Thursday, April 16, 2015

Transportation Data Visualization 1: Origin-Destination and Migration Flow Visualization

Migration Flow Data Visualization Using Chord Diagrams

The origin-destination (O-D) matrix is a type of migration flow data. The complication of the migration flow visualization is that you need to show multi-dimensional data such as origins, destinations, volumes of movement, and direction of flow in one single plot. Chord Diagram, which is able to show directed relationships among a group of entities, offers a very efficient way for migration flow data visualization:
  • Chord Diagram is a circular migration plot.
  • Origins and destinations of the migrations are represented by circle segments.
  • Flows are encoded as curves; flow movement is indicated by the curves between two circle segments.
  • Volumes of movement are represented by the width of the curve at the origins.

Figure 1 shows the morning home-to-work O-D pattern changes over a 15 year period (1996 - 2011) in the selected 16 municipalities in Southern Ontario. The O-D matrix data is from the Transportation Tomorrow Survey (TTS), a travel survey program collects information about how and where people travel in Toronto and the surrounding areas.

Figure 1

Tool used: d3.js

Migration Flow Data Visualization Using GIS

Chord Diagram is an excellent approach to visualize migration flow. However, Chord Diagram is not able to provide geographical locations of origins and destinations. If you want to include geographic information in your migration flow visualization, you need to use mapping software tools. In this example (Figure 2):
  • The origin and destination locations are shown as "donuts".
  • Centers of the "donuts" represent centroids of the zone boundary polygons.
  • The inner and outer circle sizes are proportional to inter-regional flow volumes and they represent number of trips (from other zones) to the zone and from the zone (to other zones) respectively.
  • The number of internal trips is coded by colours.
  • Flows between two zones are encoded as curves and the curve width represents the flow volume.
  • The flowing direction is clockwise.

Same TTS data sets (as the Chord Diagram) were used to create this migration flow map.

Figure 2
Tool used: PostGIS and ArcGIS 

Truck Movement Data Visualization:

Massive amount of truck movement data made by millions of commercial vehicles (trucks) are collected widely nowadays using on-board GPS units. If we visualize truck movement by connecting the origins and destinations over a large geographic area, the end product will look like spider web. The example in Figure 3 shows the North America wide flow pattern using one week of truck data from one service provider.
 Figure 3

Figure 4 is another technique to visualize truck movement. It shows how we can turn the truck movement pattern into artistic works. In this example:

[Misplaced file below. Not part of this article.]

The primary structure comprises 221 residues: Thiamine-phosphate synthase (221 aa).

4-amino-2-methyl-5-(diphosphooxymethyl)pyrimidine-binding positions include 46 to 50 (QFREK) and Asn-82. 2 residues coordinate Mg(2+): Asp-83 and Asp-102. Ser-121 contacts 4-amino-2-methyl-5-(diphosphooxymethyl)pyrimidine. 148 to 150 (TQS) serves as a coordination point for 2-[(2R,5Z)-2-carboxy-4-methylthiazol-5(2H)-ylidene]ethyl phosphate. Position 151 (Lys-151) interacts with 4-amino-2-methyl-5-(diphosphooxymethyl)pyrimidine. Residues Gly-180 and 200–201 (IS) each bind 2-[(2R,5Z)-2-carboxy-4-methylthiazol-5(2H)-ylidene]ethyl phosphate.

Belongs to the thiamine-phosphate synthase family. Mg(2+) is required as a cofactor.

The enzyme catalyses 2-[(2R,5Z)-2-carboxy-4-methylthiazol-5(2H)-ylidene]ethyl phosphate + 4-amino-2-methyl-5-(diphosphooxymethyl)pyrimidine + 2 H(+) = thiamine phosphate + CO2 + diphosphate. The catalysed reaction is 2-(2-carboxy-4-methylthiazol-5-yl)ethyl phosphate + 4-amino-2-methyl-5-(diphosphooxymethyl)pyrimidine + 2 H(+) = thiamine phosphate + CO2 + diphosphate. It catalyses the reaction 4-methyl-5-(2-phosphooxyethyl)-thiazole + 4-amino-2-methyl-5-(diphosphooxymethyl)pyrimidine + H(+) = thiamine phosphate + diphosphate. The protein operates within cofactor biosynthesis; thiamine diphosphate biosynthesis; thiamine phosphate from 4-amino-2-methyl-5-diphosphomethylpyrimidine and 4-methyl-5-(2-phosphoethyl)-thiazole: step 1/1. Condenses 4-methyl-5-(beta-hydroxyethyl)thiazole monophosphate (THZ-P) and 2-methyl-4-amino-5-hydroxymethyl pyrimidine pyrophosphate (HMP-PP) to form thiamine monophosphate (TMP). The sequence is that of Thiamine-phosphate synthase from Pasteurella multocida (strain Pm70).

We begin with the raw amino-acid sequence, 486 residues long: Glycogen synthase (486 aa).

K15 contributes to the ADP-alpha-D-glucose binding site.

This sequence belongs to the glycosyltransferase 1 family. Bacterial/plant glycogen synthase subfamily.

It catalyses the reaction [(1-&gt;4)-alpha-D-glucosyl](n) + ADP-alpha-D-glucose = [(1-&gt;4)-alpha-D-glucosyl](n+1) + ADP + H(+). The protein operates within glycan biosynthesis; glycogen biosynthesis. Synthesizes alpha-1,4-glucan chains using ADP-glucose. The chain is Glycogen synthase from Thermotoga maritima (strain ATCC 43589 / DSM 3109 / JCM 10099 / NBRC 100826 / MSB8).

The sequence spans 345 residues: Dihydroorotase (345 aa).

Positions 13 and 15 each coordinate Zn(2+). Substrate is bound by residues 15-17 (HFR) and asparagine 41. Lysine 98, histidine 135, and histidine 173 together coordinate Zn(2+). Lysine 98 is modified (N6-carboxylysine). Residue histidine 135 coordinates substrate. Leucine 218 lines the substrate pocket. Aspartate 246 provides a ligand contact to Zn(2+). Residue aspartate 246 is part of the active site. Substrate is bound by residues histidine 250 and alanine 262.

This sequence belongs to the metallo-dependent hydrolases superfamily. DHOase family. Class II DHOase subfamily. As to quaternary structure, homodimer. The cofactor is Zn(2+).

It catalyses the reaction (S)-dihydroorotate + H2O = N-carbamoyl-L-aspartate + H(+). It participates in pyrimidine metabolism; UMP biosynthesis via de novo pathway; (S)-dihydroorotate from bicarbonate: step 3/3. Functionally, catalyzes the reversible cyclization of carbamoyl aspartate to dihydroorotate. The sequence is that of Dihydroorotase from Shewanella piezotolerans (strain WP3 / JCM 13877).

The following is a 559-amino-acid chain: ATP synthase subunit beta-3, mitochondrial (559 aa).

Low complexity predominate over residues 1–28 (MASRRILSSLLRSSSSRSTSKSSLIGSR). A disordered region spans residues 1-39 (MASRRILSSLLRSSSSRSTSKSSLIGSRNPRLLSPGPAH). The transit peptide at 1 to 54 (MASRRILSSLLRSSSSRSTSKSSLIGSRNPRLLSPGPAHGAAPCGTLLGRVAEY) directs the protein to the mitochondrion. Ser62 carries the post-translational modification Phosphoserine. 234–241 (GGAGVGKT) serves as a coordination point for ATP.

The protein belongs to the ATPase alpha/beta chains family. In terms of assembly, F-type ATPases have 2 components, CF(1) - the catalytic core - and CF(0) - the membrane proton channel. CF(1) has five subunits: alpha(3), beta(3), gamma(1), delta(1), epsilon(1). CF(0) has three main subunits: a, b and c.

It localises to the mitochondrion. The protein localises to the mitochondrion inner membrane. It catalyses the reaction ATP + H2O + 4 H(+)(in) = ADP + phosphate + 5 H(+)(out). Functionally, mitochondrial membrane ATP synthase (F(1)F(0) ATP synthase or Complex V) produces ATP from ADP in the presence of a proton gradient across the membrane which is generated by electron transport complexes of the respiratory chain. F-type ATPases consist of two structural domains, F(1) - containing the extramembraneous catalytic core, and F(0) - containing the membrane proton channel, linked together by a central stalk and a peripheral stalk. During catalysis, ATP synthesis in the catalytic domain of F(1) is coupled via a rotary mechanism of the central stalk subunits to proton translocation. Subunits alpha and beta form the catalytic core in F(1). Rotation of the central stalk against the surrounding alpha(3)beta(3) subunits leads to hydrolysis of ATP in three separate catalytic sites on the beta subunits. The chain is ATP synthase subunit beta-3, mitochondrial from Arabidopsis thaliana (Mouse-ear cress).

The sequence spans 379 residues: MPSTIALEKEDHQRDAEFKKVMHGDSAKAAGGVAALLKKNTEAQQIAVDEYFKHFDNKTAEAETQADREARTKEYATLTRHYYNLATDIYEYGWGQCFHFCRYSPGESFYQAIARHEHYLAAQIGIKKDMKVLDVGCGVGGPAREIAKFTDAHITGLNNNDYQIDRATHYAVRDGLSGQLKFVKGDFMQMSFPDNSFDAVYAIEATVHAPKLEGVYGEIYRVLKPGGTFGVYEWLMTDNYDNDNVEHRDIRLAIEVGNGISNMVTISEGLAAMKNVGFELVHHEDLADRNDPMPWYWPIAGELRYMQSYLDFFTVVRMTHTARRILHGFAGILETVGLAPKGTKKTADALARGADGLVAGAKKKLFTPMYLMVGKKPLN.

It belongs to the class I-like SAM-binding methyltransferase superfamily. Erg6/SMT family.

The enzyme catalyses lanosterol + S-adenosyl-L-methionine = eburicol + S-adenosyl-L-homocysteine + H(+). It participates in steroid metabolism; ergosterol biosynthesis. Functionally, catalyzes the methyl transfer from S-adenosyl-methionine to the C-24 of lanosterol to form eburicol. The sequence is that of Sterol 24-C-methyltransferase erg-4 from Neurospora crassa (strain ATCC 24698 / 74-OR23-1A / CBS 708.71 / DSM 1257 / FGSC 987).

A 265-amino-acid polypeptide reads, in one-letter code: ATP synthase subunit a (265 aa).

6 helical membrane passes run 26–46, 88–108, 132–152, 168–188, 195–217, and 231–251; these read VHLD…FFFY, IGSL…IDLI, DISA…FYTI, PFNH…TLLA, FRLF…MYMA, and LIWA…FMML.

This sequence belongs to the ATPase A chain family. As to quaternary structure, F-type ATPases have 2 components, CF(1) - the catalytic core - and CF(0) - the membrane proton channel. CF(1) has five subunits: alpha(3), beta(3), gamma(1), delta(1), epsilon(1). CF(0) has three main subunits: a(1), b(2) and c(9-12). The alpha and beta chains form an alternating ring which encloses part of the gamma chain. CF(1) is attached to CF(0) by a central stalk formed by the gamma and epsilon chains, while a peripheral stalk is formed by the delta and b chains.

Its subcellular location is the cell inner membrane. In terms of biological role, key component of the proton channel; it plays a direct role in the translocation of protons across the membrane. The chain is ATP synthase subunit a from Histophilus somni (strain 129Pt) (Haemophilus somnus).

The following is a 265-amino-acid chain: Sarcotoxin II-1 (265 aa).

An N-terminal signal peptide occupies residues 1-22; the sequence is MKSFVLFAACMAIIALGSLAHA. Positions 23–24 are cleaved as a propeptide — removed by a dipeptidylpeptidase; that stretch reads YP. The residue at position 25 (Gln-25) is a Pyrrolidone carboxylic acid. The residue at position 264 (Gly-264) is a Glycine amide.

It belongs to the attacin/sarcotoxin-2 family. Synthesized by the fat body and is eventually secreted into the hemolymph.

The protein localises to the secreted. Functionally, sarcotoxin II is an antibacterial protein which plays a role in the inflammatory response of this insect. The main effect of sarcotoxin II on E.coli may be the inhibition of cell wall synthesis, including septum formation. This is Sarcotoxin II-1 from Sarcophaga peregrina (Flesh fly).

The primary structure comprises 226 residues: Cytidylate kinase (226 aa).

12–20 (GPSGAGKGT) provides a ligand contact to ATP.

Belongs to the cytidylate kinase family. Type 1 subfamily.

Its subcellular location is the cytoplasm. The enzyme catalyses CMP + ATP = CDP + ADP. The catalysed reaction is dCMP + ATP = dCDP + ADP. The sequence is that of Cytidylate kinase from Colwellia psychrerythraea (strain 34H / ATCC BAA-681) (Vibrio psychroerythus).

• Flows between any origin-destination pairs are encoded as curves.
  • Use the actual origin and destination locations as the curve starts and ends.
  • Curves (flows) are colour-coded by origin cities.
  • The flowing direction is counter-clockwise.

Figure 4

Tool used: PostGIS and ArcGIS  

Thursday, January 17, 2013

Update on the Spadina Subway Extension (Urban Toronto)

| by | Urban Toronto

Even as Torontonians focus more on future LRT and subway possibilities, we should not forget that we are actually building new subway stations right now, six brand new ones to be exact. While they won't be open for another three years, the TTC has just released a very informative video detailing the exact goings on underground in its new subway tunnels, which are currently pushing their way through North York and on into Vaughan. This short film stars the aptly named Holey and Moley, tunnel boring machines which certainly have improved upon the digging technolgy used in the early days of Toronto subway construction.

Spadina Subway Extension

The video, which documents construction on the 1.2 km stretch between Dowsview Park and Sheppard West (currently called Downsview) stations is fairly self explanitory but the real highlight is having a goverment agency giving us such an easily accesible and informative way of seeing how our money is being spent.

With the recent resurrection of Transit City, new customer service initiatives including a whole slew of up-to-date info on the subway construction, and the renewed discussion of the Downtown Relief Line, the TTC which has not necessarily had the best approval rating in the past few years seems to be slowly but surely making some good headway in becoming the forward thinking transit agency we all want them to be.